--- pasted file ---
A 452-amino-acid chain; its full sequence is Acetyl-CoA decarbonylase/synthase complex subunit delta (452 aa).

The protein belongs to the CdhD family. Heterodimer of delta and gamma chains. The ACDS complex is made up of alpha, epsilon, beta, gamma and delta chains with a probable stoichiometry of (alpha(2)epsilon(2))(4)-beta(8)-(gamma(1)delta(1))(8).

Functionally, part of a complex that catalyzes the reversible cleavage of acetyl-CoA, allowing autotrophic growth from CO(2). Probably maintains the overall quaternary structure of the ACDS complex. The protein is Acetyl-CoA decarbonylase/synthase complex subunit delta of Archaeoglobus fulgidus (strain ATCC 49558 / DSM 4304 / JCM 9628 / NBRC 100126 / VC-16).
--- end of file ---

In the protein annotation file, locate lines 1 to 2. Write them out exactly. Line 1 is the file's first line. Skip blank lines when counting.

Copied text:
A 452-amino-acid chain; its full sequence is Acetyl-CoA decarbonylase/synthase complex subunit delta (452 aa).

The protein belongs to the CdhD family. Heterodimer of delta and gamma chains. The ACDS complex is made up of alpha, epsilon, beta, gamma and delta chains with a probable stoichiometry of (alpha(2)epsilon(2))(4)-beta(8)-(gamma(1)delta(1))(8).